2005 Followers
22 Following
helliepie

Helen O'Reilly's Spunky Blog

Reading, for me, leads to writing, as day leads into night and night back into day; they are halves of a whole. I was one of those kids who cracked the code early; I've been reading since I was three, and the writing came later once I'd learned to hold a pencil, but when it came, it really burst forth. Everything a working writer does I have done-- I have written and published everything, from corporate annual reports, to radio ads, children's poetry, -fiction and -non-fiction, to memoir and now, my first novel for adults. Spunk, a Fable is a lot like me; "just dirty enough."

Selling Spunk (No, I'm Not Talking about Opening a Sperm Bank)

Reblogged from Helen O'Reilly's Spunky Blog:

Any author who self-publishes may dream of being "plucked from obscurity" and elevated to fame and riches upon the mere publication of his or her book, but most of those who do will be sorely disappointed. (Fame and wealth may come to a few lucky writers, but I read somewhere that even a New York Times bestselling author only earns about $50,000 a year from his or her writing.)

 

For books to sell at all, never mind in the quantities that would make a bestseller, today it is necessary for authors, even those who are traditionally published, to learn to market their books.

 

I will be sharing some of the strategies that seem to be working for me, or that have at least produced some positive results. They are in no particular order, because that's the way I did them. (Thanks to Lone Morch over at She Writes Press for getting me thinking about this.)

 

Getting Media Coverage

 

Reporters are busy, with many competing demands for their attention. That's why your pitch (which is basically what a Press Release is) has to grab and hold their attention long enough for them to feel that your good idea is worth pitching on their own, to their editor. 

 

Learn something about the criteria for newsworthiness, which, like everything else these days, you can find on Google. Basically, they are:

 

Six Criteria for Newsworthiness

 

  • Prominencea person,organization or institution in the story is important or well-known.

 

  • Proximitynearby; newspapers print stories about people and events in the community or region where their readers live.

 

  • Timelinesssomething happening orimportant right now; most news stories reflect events in the immediate past or involving an issue that affects readers now.

 

  • Oddity/uniquenessout of the ordinary, unusual; some stories are about people or events that are unexpected or special in some way.

 

  • Consequenceeffects of a decision or event; newspapers publishstories aboutissues that affect readers directly or indirectly.

 

  • Human interestsomething that touches lives, imagination or emotions of readers; stories may be about an inspiring teacher or a courageous pet, for instance.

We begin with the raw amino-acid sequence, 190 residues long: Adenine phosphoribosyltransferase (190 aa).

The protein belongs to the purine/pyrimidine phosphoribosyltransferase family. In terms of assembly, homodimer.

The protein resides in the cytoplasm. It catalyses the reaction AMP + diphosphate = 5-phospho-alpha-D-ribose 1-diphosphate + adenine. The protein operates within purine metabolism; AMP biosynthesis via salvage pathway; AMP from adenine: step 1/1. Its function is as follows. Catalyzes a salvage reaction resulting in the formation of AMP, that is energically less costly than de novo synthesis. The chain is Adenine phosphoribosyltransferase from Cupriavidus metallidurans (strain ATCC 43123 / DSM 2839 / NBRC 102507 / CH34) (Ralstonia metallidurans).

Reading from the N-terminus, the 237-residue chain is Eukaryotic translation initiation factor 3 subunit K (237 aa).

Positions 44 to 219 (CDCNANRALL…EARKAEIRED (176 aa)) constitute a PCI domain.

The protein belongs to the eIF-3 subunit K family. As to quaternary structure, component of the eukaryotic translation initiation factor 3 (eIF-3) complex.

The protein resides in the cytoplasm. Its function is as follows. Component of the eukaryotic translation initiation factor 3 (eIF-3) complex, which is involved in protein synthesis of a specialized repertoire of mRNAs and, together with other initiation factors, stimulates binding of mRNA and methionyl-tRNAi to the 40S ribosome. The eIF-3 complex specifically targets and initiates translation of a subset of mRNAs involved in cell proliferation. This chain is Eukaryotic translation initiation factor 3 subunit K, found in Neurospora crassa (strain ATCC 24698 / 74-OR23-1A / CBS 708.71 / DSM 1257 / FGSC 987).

Read on for an example of how I hooked a reporter with humor, then try to see how many examples of newsworthiness I squeezed into the following press release:

 

Make 'Em Laugh

 

 

Area Woman, 60, “Not Dead Yet,” Pens Novel, Spunk, a Fable;

Book Rebuts Feminist's Claim Men Are Doomed

 

 

June 26, 2013

 

Las Vegas, NV— When it hit bookshelves in the fall of 2012, journalist Hanna Rosin’s The End of Men: And the Rise of Women (Riverhead, 2012) provoked debate about her premise that men are obsolete, and that women are becoming the dominant sex. “It certainly got me thinking,” says Las Vegas author Helen O’Reilly. Thinking and writing; O’Reilly’s resulting novel, Spunk, a Fable, just released (Createspace, 2013), and it’s available in paperback and kindle versions from Amazon.com.

 

“As a heterosexual woman who has married two of them, buried one of them, and given birth to three of them—men, that is—the idea of a world without men irked me. Of course that’s not literally what Rosin’s book is about. But after all, technology has now made it possible to start with a cell, replace its DNA, and cut papa out of the picture. I began to think about the kind of world that would create, and Spunk, a Fable was the result. Eventually.”

 

Having published myriad titles the traditional way, for Scholastic, Inc. and others, O’Reilly was well aware of the perilous health of the modern publishing industry. “I spent about twenty minutes feeling like a victim: ‘Oh, publishing dies just as I finish my first novel.’ Then I decided to take advantage of what was killing traditional publishing—self-publishing—and became my own publisher.

 

Living and writing in Las Vegas, NV, O’Reilly works as a book editor for a specialized small press. Her previous titles include The Secret of Willow Ridge, and The Soul Workout, for Central Recovery Press, and A Poem a Day, for Scholastic.

 

“I think I’m a typical Baby Boomer; we keep thinking of new things we want to try, and don’t see any reason why we shouldn’t. I’m also a classic Las Vegan. This is the land of re-invention. I’ve entered my third act now, as a novelist. I've become what I always wanted to be when I grew up.”

 

Contact: Helen O’Reilly

email: helenhavlin@hotmail.com

website:

(702) 465-5759

(702) 493-7781

(702) 476-1993

 

 

http://helenhavlin.wix.com/spunky